The data that is collated from each school benchmarking assessment that is conducted throughout the year is regarded as quantitative data. That means that the results are given a numerical score.
Once all the results have been gathered, analysed, and collated, a benchmark standard is set for each particular assessment. This is regarded as the standard. Student results are then graded as being at the standard level, above the standard, or below the standard.
This information can be vitally important for schools to use in order to improve their students’ performance.
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The quantitative data that each school receives after their students have completed the benchmarking tests, allows educators to put their students into certain groups within the classroom.
For example, students that fall into the above standard group can be given more advanced lessons and study material that will help them to fully utilise their learning abilities. This group of students will benefit from more challenging problems that will help them to improve their knowledge even further.
On the other hand, students that fall into the below-standard assessment group can be given extra lessons to help them understand the study material better. These students may need to have their lessons structured in a slightly different way in order for them to more easily grasp the subject matter being taught.
Benchmark tests also provide the ability for schools to compare their results with schools that are similar, whether they are in the same region or elsewhere in the world. Essentially, this allows school administrators and educators to see how their students are performing overall in relation to these similar schools.
This can then open the door for collaboration among a variety of schools in order to understand why some schools may have more students that are testing above or below the standard.
For schools that have many students that are positioned below the benchmark standard, it provides the ability to learn how similar schools are able to achieve better results. These educators can take a deep dive into the curriculum of those schools and understand how their lessons are structured in order to improve the results that their own students achieve.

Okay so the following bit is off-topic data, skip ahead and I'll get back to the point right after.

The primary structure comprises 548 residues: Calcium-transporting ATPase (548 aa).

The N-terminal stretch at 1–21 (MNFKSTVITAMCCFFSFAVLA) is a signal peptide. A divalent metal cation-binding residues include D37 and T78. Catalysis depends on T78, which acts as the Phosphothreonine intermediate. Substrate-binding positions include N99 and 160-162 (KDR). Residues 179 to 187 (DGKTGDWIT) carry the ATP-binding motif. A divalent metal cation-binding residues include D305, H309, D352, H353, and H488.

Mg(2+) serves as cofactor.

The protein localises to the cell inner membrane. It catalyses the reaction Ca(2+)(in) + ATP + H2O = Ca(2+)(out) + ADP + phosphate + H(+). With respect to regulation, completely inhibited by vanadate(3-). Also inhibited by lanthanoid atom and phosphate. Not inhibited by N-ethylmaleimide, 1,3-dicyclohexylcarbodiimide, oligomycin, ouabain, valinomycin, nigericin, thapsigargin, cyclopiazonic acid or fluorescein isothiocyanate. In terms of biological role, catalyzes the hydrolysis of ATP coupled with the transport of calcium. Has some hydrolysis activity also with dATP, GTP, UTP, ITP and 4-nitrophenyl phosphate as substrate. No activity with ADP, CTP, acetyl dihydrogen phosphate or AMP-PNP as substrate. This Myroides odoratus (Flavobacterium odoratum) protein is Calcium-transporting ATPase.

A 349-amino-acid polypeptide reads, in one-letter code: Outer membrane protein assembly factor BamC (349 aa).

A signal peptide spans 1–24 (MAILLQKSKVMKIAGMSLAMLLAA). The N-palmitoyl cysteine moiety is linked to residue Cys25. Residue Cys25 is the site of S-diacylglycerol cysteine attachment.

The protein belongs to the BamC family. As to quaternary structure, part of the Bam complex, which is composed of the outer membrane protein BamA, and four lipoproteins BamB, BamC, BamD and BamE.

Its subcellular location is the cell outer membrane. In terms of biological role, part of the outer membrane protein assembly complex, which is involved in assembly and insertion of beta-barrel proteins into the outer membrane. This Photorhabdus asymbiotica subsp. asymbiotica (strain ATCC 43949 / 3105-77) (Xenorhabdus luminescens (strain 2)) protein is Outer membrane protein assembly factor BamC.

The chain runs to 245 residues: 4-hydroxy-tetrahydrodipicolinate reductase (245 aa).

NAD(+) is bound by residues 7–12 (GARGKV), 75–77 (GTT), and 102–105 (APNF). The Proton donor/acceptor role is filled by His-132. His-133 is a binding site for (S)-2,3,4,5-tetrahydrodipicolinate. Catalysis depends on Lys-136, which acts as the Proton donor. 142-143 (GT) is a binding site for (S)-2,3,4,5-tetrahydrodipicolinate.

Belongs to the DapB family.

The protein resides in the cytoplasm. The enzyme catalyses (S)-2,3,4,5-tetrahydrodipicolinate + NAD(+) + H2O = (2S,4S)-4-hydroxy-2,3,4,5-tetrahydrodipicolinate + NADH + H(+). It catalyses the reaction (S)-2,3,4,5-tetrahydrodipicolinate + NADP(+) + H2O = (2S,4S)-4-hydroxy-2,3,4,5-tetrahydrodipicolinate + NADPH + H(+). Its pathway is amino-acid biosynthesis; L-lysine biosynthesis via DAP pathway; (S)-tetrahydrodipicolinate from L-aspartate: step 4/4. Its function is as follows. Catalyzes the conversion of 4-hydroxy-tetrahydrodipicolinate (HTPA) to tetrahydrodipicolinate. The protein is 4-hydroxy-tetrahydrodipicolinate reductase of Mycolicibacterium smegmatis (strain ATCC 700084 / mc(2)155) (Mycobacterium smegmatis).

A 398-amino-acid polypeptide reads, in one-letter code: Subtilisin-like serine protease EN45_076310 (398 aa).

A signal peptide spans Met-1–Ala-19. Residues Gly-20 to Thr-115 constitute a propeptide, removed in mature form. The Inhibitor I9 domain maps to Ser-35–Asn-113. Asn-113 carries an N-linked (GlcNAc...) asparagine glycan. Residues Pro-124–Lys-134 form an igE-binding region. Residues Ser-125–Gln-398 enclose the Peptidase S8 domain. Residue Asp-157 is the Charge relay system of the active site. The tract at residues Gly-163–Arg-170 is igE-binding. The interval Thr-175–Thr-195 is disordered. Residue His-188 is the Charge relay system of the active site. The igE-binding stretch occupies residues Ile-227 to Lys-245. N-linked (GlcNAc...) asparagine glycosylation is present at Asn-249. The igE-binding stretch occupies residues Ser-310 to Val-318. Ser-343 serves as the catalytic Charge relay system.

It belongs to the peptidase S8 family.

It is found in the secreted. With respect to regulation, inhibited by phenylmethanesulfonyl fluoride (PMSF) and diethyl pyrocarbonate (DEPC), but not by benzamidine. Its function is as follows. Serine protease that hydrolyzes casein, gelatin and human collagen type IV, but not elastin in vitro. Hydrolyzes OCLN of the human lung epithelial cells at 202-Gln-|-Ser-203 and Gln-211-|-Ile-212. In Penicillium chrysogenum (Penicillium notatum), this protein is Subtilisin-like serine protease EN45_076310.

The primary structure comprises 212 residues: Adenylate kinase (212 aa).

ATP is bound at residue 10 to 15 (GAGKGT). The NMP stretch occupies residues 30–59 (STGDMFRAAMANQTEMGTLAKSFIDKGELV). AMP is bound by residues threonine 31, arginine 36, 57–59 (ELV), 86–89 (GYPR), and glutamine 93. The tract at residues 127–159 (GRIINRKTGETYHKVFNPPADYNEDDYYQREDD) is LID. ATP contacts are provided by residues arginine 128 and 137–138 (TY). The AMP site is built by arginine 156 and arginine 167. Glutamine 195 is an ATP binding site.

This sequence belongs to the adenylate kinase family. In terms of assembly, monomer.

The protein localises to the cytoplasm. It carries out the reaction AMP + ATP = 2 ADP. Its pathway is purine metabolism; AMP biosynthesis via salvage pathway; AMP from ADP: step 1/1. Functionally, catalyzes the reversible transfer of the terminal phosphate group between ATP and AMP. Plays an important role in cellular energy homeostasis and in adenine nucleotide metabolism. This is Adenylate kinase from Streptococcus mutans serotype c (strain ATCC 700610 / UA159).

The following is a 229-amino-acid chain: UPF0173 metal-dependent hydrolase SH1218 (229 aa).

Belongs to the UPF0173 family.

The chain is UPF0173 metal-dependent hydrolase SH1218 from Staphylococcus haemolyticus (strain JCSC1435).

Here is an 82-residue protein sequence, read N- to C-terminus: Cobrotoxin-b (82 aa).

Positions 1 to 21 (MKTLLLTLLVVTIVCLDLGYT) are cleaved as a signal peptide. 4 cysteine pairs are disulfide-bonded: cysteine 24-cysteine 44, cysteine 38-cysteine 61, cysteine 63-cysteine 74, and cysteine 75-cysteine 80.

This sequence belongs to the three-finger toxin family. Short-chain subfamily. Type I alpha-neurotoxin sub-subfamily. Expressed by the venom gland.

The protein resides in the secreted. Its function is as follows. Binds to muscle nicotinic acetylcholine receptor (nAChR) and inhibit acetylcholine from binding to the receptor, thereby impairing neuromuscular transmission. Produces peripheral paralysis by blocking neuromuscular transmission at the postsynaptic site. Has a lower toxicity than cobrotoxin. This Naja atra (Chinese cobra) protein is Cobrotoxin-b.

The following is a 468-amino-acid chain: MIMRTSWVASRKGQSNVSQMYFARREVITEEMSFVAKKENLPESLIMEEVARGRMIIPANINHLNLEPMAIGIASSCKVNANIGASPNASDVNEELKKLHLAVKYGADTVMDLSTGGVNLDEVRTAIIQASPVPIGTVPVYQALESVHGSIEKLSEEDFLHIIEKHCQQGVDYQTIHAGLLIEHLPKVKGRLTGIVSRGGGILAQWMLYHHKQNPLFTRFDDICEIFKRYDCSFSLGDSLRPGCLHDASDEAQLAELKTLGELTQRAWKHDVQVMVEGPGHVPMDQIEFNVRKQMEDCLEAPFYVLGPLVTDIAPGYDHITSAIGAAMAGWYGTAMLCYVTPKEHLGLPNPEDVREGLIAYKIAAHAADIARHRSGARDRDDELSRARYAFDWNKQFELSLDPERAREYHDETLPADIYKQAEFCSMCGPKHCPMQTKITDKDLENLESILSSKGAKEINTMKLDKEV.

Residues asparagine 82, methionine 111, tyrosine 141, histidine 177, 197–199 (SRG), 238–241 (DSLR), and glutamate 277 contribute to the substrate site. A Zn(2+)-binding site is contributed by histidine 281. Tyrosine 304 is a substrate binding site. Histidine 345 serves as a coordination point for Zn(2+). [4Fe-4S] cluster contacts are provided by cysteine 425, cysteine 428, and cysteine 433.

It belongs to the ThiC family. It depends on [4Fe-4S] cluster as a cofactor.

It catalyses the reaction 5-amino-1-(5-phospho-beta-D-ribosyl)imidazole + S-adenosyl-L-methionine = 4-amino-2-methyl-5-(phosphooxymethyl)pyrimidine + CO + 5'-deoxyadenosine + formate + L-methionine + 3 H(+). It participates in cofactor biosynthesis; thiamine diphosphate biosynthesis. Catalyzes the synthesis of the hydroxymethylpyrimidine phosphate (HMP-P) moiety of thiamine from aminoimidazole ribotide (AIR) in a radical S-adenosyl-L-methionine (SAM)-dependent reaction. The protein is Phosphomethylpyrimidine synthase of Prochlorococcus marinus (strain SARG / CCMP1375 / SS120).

Primarily, the three skills or areas of study that are tested during benchmarking assessments are English, mathematics, and science. Once the results are collated and the data is made available to each school, it can be analysed in order to determine if one of these areas is receiving better results than the others.
For example, one school may achieve a better result in the area of English and only average results in maths and science. If this is the case, educators can not only analyse their students as to why this is the case, but also the method of teaching that is being used in each individual class.
It may well be that the majority of their students are more creative and have excellent language skills but they struggle with the more structured elements of maths and science. With this knowledge, the teachers of these subjects can restructure some of their lessons in order to cater to the way that these students learn.
The key data that schools receive from benchmarking tests are considered quantitative and put their students into different groups in relation to how well they scored against the benchmark standard.
This allows educators to restructure the learning environment in order to provide their students with the best possible chance of improving their performance.